So HIV doesn’t define you but your username is HIVpositiveViralLoadCD4 ? Well, that makes sense…
You want to see a short answer page on Google? Try « HIV defines me ». It’ll come up with 5 results. Five. FIVE. On Google. Out of those, 3 are along the lines of « I don’t think that HIV defines me ».
Let’s now try « HIV doesn’t define me ». Oh, wow, 18,500 hits.
For a while, I thought I was part of the 18k. I had convinced myself that HIV would not, had not impacted on my life. I was to carry on living pretty much like I had before. I would not be different because of it. I would be the same old me.
But like a puppy dragged to a puddle of wee in the living room, some mistakes you only realise after being told so.
I got grabbed by the neck and dragged to the living room of cyberspace for that epiphany a few months back when I told my (then) boyfriend about my Twitter account and this blog. Clever as he is, a minute hadn’t passed by before he asked the question that stuck with me for a while: « So, all this… It’s like HIV defines you, don’t you think? »
I babbled out that I was barely using Twitter or this blog; that it was nice to have them but that they were not vital, merely a way to keep up with research and connect with people sharing a similar experience. And it is the case.
But as days and weeks went by, the penny dropped. Of course HIV defines me, at least parts of me. Despite not being ‘out’ to most, I know more about HIV today than I did yesterday. I blog about HIV, I tweet about HIV, I take a pill every night, I look after myself a bit more than I used to, I correct my friends when they talk shit about HIV.
Let’s face it, many people involved with HIV were not that bothered before they, or someone they know, got infected (bar maybe the medical world.) Of course not everyone dealing with HIV is positive, but many only considered it in the aftermaths of their diagnosis. I, for one, now volunteer for charities I had only vaguely heard of before.
Nothing to shy away from.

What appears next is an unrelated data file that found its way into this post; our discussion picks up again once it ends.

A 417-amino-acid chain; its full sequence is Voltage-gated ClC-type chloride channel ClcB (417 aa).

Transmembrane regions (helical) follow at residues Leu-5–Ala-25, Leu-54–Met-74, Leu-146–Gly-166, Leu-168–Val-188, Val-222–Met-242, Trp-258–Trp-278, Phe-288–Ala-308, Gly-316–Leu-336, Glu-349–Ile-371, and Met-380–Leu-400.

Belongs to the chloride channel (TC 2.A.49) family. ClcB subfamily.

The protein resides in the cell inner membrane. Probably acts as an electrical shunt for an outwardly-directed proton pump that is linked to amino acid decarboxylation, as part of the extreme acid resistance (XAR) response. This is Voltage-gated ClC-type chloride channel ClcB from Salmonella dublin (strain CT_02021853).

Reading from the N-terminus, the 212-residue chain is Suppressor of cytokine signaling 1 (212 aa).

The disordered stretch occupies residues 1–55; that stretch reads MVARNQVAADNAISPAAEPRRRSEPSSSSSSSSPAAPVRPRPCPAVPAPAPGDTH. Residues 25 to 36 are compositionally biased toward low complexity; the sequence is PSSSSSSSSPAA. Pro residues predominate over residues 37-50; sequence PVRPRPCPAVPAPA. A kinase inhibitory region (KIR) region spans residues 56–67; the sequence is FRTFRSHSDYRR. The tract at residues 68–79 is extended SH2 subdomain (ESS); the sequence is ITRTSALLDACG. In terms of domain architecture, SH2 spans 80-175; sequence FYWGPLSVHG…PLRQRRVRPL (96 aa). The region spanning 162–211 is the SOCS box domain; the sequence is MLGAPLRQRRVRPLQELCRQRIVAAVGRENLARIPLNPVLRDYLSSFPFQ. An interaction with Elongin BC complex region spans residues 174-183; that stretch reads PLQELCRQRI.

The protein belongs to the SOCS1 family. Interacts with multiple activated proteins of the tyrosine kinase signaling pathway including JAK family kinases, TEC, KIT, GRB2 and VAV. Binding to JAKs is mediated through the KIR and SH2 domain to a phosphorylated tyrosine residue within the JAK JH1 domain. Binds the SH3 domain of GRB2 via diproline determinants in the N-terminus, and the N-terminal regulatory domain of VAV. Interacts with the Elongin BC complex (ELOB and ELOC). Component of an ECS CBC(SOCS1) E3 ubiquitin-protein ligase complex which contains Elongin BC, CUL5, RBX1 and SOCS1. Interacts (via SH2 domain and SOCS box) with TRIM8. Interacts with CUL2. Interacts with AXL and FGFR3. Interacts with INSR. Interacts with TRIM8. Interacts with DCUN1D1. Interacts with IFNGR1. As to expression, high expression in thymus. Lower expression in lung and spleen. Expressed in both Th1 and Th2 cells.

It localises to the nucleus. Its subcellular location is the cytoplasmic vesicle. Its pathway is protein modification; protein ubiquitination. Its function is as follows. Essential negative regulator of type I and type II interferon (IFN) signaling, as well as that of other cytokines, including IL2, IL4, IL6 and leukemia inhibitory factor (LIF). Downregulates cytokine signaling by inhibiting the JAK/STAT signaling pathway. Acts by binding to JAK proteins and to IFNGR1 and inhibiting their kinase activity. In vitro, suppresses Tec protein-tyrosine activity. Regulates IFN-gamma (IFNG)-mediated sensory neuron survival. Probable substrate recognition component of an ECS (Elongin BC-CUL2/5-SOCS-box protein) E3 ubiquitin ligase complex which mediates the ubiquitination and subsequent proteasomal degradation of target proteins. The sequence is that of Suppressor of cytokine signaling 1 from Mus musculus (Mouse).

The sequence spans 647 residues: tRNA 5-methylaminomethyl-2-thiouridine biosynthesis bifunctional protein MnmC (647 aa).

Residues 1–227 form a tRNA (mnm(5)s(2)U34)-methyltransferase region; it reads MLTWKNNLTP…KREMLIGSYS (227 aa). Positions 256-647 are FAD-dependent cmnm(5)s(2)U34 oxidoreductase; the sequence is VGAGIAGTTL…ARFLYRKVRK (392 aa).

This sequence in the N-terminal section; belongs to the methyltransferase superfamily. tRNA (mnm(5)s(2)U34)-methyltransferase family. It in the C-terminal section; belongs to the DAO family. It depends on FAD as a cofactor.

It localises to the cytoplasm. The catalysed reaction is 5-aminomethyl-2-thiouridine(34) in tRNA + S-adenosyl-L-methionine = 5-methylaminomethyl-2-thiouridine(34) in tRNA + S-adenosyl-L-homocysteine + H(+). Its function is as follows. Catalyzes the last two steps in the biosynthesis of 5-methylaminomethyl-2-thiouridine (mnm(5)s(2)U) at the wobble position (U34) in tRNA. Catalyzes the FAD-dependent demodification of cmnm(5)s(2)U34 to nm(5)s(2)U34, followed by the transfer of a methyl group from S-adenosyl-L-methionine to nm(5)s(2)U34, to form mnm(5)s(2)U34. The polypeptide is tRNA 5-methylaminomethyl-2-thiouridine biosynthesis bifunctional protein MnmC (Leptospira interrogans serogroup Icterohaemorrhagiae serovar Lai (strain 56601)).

HIV defines me and there’s nothing wrong about it. It doesn’t define me as much as, say, my nationality or my taste in music, but it is part of my life and part of what made me the person I am today.
Of course that doesn’t mean everything I say or do is linked to the disease. Pigeonholing myself into an everything-is-about-HIV-don’t-you-get-it mode wouldn’t reflect reality either; but pretending it hasn’t changed the way I see things would be foolish:
-Exercise? Well, got to move a bit more now. What’s that? My combination therapy might lead to man-boobs? Fuck that. Hmm, but I guess it’s also about the…
-Food? Well, got to look into that now. Especially 2 hours before bedtime to avoid messing up with the…
-Meds, you said? Well, talking about them, have I taken them today? Yesterday? What’s the aim anyway? Oh yes, being healthier and aiming to be undetectable. That could mean safer…
-Sex? Well, got to look what I do now. I sure wouldn’t want to pass on the virus to anyone. That’s on the back of my mind and can put a strain on…
-Relationships? Dating surely isn’t quite the same as it used to be (although thankfully I haven’t many bad reactions there.) Because of course, HIV does also define me in the eyes of the rest of the world, forgetting the diversity of the HIV+ pool.
HIV defines how some people see me or think of me. It can be hard to affect this.
Fortunately, some things remain.
HIV hasn’t changed whom I hang out with. HIV hasn’t changed where I go or what I do. I am not trying to get an HIV-related job or role of any kind. Most of the time, I even forget about it. But it’s there and, as far as I can tell for now, it’s not going anywhere.
Want to know something that does NOT define me? Being left-handed.
I don’t think I’ll ever feel the urge to read, write, tweet about that. Probably because it’s not relevant to how I live my life.